New attitudes through art

TILT Institute for the Contemporary Image presents If We Never Get Better

3 minute read
A photo taken from behind of a woman with dark skin and turquoise-tipped hair facing a door too narrow for her wheelchair

Many living through the Covid-19 pandemic and its attendant lockdowns found themselves experiencing feelings of isolation and vulnerability, emotions that still reverberate through our collective psyche. If We Never Get Better, a photography exhibition currently on display at the TILT Institute for the Contemporary Image (the former Philadelphia Photo Arts Center), will resonate for anyone who experienced—or still experiences—these emotions.

If We Never Get Better is a group show, presented by TILT in collaboration with the Photographer’s Green Book, featuring artists whose works focus on healthcare, collective grief, disability, and healing. The work is not meant to illustrate circumstances that inspire pity. It is intended to inspire thought that leads to learning new attitudes and skills that allow us to relate to others whose personal circumstances or travails are different from our own.

Stark realism

As with all group shows, the work displays a variety of styles and foci, in this instance reflecting the differing perspectives of a collective of Black, brown, queer, and trans artists. The pieces range from intimately realistic, expressionistic, surrealistic collages to almost starkly journalistic.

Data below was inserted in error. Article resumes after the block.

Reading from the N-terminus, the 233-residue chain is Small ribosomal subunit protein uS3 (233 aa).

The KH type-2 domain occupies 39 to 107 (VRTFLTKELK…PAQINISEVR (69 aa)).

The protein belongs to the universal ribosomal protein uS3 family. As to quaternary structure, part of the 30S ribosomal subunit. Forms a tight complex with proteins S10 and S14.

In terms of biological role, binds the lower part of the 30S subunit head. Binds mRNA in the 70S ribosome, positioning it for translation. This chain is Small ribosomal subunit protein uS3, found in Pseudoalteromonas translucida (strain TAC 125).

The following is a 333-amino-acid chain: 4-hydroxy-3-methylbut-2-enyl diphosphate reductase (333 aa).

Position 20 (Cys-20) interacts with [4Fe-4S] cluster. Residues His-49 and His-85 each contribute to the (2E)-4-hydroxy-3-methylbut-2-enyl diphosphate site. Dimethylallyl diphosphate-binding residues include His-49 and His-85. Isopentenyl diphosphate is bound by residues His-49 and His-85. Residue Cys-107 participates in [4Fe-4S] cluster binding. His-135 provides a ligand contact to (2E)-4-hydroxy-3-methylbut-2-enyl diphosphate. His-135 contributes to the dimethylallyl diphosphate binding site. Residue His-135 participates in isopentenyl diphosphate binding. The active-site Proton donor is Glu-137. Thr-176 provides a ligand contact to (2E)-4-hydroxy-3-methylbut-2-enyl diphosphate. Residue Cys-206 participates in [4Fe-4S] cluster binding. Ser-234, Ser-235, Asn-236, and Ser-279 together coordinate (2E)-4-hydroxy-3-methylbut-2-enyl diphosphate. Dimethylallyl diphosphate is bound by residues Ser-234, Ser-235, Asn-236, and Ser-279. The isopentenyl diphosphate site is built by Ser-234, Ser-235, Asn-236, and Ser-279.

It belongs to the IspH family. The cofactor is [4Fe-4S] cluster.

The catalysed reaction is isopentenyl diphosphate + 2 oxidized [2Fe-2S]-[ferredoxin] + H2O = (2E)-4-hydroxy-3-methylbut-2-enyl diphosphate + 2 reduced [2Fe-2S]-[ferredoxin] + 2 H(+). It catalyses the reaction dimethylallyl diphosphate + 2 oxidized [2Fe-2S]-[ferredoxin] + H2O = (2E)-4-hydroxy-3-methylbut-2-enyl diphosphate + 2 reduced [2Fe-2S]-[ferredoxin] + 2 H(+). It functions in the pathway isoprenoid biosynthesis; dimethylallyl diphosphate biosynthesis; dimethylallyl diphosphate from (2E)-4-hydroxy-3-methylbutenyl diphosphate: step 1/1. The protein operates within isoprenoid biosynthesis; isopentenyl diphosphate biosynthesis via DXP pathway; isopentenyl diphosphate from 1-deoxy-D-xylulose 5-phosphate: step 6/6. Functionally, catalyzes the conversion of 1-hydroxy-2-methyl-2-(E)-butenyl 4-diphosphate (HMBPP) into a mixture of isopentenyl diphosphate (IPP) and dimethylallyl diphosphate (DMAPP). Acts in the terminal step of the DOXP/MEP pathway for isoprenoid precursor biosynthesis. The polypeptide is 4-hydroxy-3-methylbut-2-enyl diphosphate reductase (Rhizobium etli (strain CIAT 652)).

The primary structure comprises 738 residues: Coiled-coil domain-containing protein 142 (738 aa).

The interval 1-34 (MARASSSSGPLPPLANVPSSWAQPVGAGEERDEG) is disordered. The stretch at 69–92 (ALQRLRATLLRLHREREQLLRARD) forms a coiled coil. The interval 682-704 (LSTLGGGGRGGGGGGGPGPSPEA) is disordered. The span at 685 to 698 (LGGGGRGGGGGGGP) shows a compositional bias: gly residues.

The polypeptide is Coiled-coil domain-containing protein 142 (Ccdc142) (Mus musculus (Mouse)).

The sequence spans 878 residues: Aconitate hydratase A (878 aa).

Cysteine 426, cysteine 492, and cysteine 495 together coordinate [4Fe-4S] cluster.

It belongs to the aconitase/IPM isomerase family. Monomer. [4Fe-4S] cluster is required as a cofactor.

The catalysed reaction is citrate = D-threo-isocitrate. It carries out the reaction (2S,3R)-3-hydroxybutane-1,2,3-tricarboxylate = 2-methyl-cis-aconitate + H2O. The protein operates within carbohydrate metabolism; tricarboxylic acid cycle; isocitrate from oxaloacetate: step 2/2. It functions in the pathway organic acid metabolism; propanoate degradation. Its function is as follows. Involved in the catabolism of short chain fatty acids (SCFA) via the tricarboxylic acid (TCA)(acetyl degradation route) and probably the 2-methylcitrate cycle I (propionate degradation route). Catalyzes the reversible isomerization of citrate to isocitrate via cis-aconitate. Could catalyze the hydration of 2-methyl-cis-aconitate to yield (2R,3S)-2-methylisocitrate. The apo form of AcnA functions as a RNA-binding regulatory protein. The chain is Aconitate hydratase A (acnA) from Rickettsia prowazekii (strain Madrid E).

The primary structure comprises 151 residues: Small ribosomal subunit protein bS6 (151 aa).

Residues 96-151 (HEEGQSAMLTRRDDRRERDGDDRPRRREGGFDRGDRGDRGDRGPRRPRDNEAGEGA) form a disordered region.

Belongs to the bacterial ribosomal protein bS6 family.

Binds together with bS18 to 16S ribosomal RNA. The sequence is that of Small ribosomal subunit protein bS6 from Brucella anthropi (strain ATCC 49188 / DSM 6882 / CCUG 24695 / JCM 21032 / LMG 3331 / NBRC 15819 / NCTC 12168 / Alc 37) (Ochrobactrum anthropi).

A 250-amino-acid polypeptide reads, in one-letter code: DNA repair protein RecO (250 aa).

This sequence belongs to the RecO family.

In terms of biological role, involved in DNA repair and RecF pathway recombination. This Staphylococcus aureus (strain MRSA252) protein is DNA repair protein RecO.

A good example of the latter is Jaklin Romine’s Access Denied, a simple photograph of a woman in a wheelchair facing a door. The image subverts the preconception that accessibility is all about providing ramps for buildings with steps. In this, we see a person who cannot enter a simple building because the door is too narrow for the chair. It reminds us that people with disabilities face challenges in daily life that those who are non-disabled don’t even think about.

But an even more direct example of journalistic realism is Anique Jordan’s Codes, an image of a newspaper front page with a banner headline from the height of the Covid pandemic. It’s a reminder of what most of us just lived through, but it also cautions us to never forget the devastation a pandemic can inflict. Jordan provides a series of such images, each serving testament to recent tribulations.

Evocative and provocative

For Robert Rayford by Clifford Prince King is an expressionistic piece that packs an emotional punch. It’s a stark image of a shadowy outline of two men in a dim room. They seem isolated even while together; one man sits up but slouches, possibly despairing. We wonder why they feel so alone, even though they’re together. Why is the one despairing? As we run through the possible answers, we remember how vulnerable we are to forces that can drive us to isolation and despondency.

If We Never Get Better is TILT’s largest in-person exhibition in two years. In addition to Romine, Jordan, and King, it features work by Ari Golub, Debmalya Ray Choudhuri, Frances Bukovsky, Jenica Heintzelman, Shala Miller, and Shanna Merola.

All of the pieces in the show are emotionally evocative, many are moving, some are confusing, and a few are exasperating in their obliqueness. But the exhibition as a whole is challenging and thought-provoking, which is what the best art is all about.

What, When, Where

If We Never Get Better. Through December 10, 2022, at the TILT Institute for the Contemporary Image, 1400 N. American Street, Philadelphia. (215) 232-5678 or

Masks are encouraged inside the gallery, but not required.


TILT is a wheelchair-accessible venue.

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